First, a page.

The footwear retailer didn’t say how many jobs would be eliminated as a result of the strategy shift. Plus, Marks & Spencer plans to cut 950 jobs.

(Bloomberg)—Job cuts at Nike Inc., No. x in the 2020 Digital Commerce 360 Top 500, will cost it between $200 million and $250 million as the world’s largest athletic brand refocuses on selling directly to consumers.

The footwear company, which had already announced in June a new phase in its ecommerce push called the Consumer Direct Acceleration, didn’t say how many jobs would be eliminated as a result of the strategy shift. It said in a statement the online push was “expected to lead to a net loss of jobs across the company” resulting in the one-time charge.

The company didn’t immediately reply to requests for comment.

Nike’s strategy shift comes as the pandemic expedites a rethink of physical storefronts that had already been bubbling for years. Bricks-and-mortar stores, in particular mall-based ones, have been some of the hardest hit by coronavirus as scores of consumers turn to online shopping. Ecommerce sales were a bright spot for Nike last quarter, growing 75% at a time when overall revenue plunged.

Nike also announced Wednesday a series of senior leadership changes supporting the direct-to-consumer shift, including new leaders in Europe, the Middle East and Africa, and in its Asia Pacific and Latin America division. Additionally, Craig Williams, president of the Jordan brand, and G. Scott Uzzell, chief executive officer of Converse Inc., will join Nike’s executive leadership team.

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The company said the new structure and leadership changes will give it a “nimbler, flatter organization,” allowing it to make decisions faster.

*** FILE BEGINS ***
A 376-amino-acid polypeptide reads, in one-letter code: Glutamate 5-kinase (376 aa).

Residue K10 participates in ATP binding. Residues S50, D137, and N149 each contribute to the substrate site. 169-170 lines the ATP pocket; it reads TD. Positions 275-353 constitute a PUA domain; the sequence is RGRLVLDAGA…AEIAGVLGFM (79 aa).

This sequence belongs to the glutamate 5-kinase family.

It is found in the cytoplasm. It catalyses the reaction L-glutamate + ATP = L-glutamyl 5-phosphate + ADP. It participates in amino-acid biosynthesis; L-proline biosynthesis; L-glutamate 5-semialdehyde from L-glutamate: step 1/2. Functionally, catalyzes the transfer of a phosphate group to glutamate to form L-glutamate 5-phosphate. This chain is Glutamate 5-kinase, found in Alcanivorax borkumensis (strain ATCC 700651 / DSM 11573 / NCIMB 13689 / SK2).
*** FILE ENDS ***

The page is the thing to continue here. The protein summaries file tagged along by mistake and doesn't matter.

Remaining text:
Marks & Spencer to cut 950 jobs

Marks & Spencer Group Plc, No. 41 in the Digital Commerce 360 Europe 500, plans to cut 950 jobs in yet another blow to British shopping districts reeling from the coronavirus pandemic.

The clothing and homewares retailer said the job losses would come from central support functions in its property and field operations as well as its store management network. The cuts represent about 1.2% of its workforce of 78,000.

M&S follows department-store chain Debenhams Plc, Walgreens Boots Alliance Inc.’s drugstores and the John Lewis Partnership Plc, owner of the upmarket grocer Waitrose, in announcing drastic job cuts. Britain’s retailers are struggling to return to normal after months of store closures as lockdown measures have been progressively eased.

The move could be controversial, given that M&S took government support when furloughing 27,000 workers during the pandemic. The stock slumped as much as 2.6% in London trading.

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In an effort to avoid significant job losses, the U.K. government has since offered businesses a 1,000 pound ($1,250) bonus for every employee who returns to work, but the measure failed to stem the tide of job cuts. M&S said it hasn’t decided whether to accept the bonus for employees who have returned to work.

The retailer has been trying to turn around for at least the last decade. When it announced its results in May, CEO Steve Rowe said the crisis may accelerate turnaround efforts at a business with a “history of slow cultural change.”

The company disbanded many working groups and committees in favor of a smaller top team that can make decisions faster, and employees in stores and support centers are working more flexibly, according to Rowe. Wider strategic goals such as reducing its clothing range and working with a smaller set of suppliers have also been hastened by the crisis.

M&S has struggled in a highly competitive grocery market and after failing to keep up with online “fast fashion” rivals. In May, the company said it was outperforming its worst-case coronavirus scenario after reacting quickly to the pandemic, canceling about 100 million pounds ($122 million) of clothing and home orders.

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